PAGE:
Nassim Taleb, author of Antifragile: Things That Gain From Disorder, and before that The Black Swan, has spent the last two decades warning of the fatal cracks in the global financial ecology.
As a former options trader, he approaches the subject from a risk rather than an economic perspective. The more complex the system, the more cracks are waiting to be exposed by a ‘black swan’ event, such as the coronavirus pandemic. Dramatic movements in markets are caused not by predictable and incremental changes, such as earnings growth, but by calamitous events that are virtually impossible to predict. We are living in such a time right now.
The $1.5 trillion stimulus package announced last week by the US Federal Reserve had virtually no impact on markets. The old prescriptions are no longer working the way they once did. We’re in relatively unchartered territory. The Dow Jones sank more than 9% on Monday, triggering an automatic trading shutdown.
Dow Jones Industrial Index down 21% in a month
JSE All Share index down to 2014 levels
When it comes to investment, Taleb’s first rule is to preserve your wealth rather than maximise your return. Hence it is preferable to earn zero return than risk a 50% wipeout, as happened to some investments over the last few weeks. Our understanding of risk is woefully inadequate to the dangers inherent in a financial system where perceptions of value can swing by 20% or more in a week. Hence, forecasting is a type of fraud that does harm to those that act on the forecasts, says Taleb.
The events of recent weeks may ultimately lead to a complete rethink of our financial architecture.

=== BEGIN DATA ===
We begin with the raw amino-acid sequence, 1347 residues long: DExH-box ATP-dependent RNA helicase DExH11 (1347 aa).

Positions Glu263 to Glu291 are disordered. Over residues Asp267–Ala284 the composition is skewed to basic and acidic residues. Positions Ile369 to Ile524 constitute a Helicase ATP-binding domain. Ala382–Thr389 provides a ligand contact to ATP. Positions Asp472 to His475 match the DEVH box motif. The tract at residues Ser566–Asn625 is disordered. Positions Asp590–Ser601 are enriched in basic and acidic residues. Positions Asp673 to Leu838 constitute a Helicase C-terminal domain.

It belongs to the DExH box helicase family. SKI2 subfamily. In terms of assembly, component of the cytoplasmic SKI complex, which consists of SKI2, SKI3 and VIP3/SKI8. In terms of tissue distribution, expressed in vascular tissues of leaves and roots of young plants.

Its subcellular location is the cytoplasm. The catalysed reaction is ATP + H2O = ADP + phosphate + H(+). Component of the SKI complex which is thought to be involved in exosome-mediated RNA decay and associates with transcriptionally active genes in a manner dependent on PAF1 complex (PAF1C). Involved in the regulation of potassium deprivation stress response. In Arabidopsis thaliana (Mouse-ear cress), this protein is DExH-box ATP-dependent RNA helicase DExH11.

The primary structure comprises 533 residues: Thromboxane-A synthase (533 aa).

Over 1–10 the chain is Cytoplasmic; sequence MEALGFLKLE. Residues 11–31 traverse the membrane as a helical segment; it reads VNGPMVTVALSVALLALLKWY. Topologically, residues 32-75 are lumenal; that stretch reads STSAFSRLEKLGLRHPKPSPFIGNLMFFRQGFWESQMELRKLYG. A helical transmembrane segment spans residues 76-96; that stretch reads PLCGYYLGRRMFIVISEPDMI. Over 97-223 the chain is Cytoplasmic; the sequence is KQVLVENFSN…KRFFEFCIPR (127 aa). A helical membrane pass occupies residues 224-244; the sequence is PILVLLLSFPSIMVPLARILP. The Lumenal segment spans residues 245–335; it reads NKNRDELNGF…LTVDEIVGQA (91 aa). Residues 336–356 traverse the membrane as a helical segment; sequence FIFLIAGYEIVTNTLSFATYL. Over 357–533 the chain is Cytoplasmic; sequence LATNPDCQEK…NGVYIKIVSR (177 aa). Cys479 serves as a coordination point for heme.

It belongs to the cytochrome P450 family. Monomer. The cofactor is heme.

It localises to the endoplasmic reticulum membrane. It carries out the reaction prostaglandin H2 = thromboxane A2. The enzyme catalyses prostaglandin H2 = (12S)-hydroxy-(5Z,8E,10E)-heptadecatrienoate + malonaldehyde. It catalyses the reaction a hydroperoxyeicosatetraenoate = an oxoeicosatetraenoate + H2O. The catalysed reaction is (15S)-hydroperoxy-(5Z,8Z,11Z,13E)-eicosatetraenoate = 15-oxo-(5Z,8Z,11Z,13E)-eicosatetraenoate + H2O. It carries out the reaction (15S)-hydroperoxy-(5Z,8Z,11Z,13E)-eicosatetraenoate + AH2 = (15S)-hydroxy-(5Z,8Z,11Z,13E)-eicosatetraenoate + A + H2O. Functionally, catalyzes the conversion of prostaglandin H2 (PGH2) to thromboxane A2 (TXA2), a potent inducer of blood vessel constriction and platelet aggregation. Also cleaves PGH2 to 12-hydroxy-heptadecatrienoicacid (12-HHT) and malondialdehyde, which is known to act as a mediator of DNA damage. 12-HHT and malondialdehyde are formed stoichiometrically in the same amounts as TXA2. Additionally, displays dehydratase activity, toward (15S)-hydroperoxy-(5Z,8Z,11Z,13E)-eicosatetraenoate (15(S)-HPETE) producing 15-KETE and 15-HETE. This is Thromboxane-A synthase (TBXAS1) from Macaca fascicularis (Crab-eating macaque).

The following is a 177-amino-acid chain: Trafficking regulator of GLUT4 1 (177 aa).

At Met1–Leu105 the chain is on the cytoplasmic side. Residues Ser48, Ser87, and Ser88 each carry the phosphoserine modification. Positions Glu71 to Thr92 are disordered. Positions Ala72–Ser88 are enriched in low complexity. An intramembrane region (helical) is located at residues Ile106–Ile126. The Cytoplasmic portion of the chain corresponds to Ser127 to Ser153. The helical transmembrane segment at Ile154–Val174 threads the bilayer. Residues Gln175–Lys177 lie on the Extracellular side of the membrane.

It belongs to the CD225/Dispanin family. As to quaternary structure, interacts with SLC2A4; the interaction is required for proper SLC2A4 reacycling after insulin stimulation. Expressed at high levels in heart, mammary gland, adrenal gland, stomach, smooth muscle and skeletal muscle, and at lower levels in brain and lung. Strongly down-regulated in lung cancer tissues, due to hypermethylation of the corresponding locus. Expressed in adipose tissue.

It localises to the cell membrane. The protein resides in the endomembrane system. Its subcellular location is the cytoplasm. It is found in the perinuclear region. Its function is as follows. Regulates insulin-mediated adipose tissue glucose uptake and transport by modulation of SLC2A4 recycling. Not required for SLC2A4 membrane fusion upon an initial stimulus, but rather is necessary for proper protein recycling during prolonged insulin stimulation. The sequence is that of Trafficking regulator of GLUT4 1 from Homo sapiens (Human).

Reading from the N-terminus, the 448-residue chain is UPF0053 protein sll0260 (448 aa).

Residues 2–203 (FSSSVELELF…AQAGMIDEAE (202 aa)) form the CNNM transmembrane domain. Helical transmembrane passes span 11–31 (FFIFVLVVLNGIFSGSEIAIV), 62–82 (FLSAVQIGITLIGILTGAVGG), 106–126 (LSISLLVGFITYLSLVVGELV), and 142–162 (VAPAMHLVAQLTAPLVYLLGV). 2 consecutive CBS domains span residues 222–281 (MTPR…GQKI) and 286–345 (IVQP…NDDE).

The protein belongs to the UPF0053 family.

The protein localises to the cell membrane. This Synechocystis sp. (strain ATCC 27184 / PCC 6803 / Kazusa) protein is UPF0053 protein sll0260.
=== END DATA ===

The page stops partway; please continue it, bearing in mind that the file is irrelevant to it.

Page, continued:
If this is indeed the start of a major recession, as it now seems, the rent seekers will be knocking at the door of government for rescue or, in the case of failing banks, at the door of the SA Reserve Bank.
Banks may go back to their roots
Some may end up being nationalised, something economist Michael Hudson – author of J is for Junk Economics: A Guide to Reality in an Age of Deception – argues will be a welcome move as it will allow banks to return to their historic role as lenders to the productive sector rather than to stock market and real estate gamblers.
Governments will find it hard to resist the clamour for financial bailouts from all sectors. This may provide short-term stability to the commercial sector, but it will not address the long-term structural fault lines.
Taleb’s Antifragile argues that systems are made more robust by allowing companies to fail.
When the US banks were bailed out by the Federal Reserve in 2008, bad decision-making by bankers was rewarded and encouraged. The chances of a major banking failure have increased exponentially as the economic consequences of the coronavirus pandemic become apparent. Many airlines, travel companies, hotels and restaurants will likely file for bankruptcy or business rescue in the coming months. Factory closures and job lay-offs are almost certain.
Taleb is dismissive of most economists for peddling advice for which they suffer no harm in the event their advice turns out to be wrong. The same goes for bureaucrats who are shielded from punishment regardless of the harm caused by their decisions.
Tax revenues and expenditures are based on economic growth forecasts that are more PR fluff than actuality. Finance Minister Tito Mboweni’s forecast of 0.9% growth this year was already on the high side, even before the outbreak of the virus. That means tax revenues will undershoot and government borrowing will overshoot, pushing the deficit dangerously above the forecast 6.5% for the current fiscal year. That tab will be picked up by taxpayers.